Welcome to another edition of Digestable, the short, weekly email where I share information, ideas, and what’s new with me.
- Chartreuse, Cardamom, & Plume: The world just got a whole lot tastier. My good friend and the #1 foodie I know, Julie Harvey, is now sharing her unique and delicious recipes on her new food blog here. Julie honed her adventurous palette at Cafe Haven, an award-winning cafe she and her husband Michael built from scratch. If you ever get an invite to a dinner party at Julie & Michael’s house, you don’t say no. Subscribe to her website and go on a culinary adventure!
- Live, Virtual Cooking Classes: Now that you have worked up an appetite checking out the recipes on Julie’s website, take your cooking skills up a notch with live, online cooking classes with Chef Steven Brochu. Steven is the owner and chef at MilkCrate, a local (Edmonton) cafe, catering, and food consulting company. These online cooking classes are a brilliant response to the pandemic’s effect on his cafe business. This is the perfect, at-home date night activity for you and your partner or your kid. Find out more here and contact Chef Steven to book yours.
- Edmonton Family Photographer: My friend Elijah Stauth is a brilliant photographer now making his gift available to the rest of us. Check out Little Wolf Picture Co. for examples of how beautiful your next family photo could be. You can also get a taste of his skills out in the wild with these stunning photos from an ice climbing trip Eli and I went on last winter.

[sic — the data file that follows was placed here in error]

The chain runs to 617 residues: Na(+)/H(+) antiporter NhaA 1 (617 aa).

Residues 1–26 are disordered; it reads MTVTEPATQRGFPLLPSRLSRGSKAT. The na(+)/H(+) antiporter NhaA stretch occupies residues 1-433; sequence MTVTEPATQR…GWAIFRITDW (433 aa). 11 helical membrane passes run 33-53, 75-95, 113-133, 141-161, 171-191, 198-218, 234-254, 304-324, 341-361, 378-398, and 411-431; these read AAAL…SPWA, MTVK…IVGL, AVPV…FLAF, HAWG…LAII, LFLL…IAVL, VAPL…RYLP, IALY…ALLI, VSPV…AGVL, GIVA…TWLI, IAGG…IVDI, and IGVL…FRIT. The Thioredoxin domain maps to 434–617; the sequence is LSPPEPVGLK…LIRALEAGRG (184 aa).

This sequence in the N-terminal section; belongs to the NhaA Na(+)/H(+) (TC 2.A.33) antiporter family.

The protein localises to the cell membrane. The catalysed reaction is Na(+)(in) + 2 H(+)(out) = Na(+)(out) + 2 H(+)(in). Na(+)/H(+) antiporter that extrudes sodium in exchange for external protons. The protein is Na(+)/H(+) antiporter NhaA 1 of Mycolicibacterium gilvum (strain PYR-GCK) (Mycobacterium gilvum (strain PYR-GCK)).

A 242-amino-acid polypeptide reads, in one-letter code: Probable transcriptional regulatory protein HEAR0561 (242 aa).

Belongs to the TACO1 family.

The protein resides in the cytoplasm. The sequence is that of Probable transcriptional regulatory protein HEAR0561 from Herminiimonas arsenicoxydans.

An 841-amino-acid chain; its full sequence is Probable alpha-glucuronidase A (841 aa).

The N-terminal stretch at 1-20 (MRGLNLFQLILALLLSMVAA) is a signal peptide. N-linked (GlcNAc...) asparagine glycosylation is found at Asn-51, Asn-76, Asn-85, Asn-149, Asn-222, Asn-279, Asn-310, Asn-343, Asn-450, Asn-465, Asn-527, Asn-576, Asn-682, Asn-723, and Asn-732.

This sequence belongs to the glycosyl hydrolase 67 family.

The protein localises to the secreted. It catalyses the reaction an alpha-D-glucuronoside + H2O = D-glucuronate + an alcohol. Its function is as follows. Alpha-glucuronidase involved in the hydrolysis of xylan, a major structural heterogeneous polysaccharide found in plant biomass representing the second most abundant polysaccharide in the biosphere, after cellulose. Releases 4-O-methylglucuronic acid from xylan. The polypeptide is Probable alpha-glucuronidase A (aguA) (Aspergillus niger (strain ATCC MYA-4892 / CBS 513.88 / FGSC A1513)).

- Fix your shoulder pain at home: Crossover Symmetry is a tool Amanda I and use at home 4-5 days per week for shoulder rehab and prehab. The “maintenance” routine only takes 5-7 minutes per day, or you can use it for a full shoulder workout. If you ever go to a physiotherapist for shoulder pain, chances are they will be prescribing you many of these same exercises. More than ever, we all know the value of investing in at-home fitness equipment and this is a valuable tool to have in your inventory.
- Quote I’m Pondering: “The grit that matters most is learning to be your best when you’re at your worst. This is really the difference between elite-level performers and everyone else.”. – Chess Champion and Martial Artist, Josh Waitzken.
This quote was Josh’s answer when being interviewed by Steven Kotler for Steven’s new book, The Art of Impossible: A Peak Performance Primer. In this book Steven identifies 6 types of “grit”, and how they can be trained. Grit type #4, The Grit to Be at Your Best When You are at Your Worst, is the one that jumped out to me. Next time you are beat-up and exhausted, but still need to be the best version of yourself for the people around you, try thinking about it as an opportunity to practise this skill.
Thanks again for following along. Should you come across something noteworthy this week, please send it my way! If you are enjoying this newsletter, I’d love it if you shared it with a friend or two.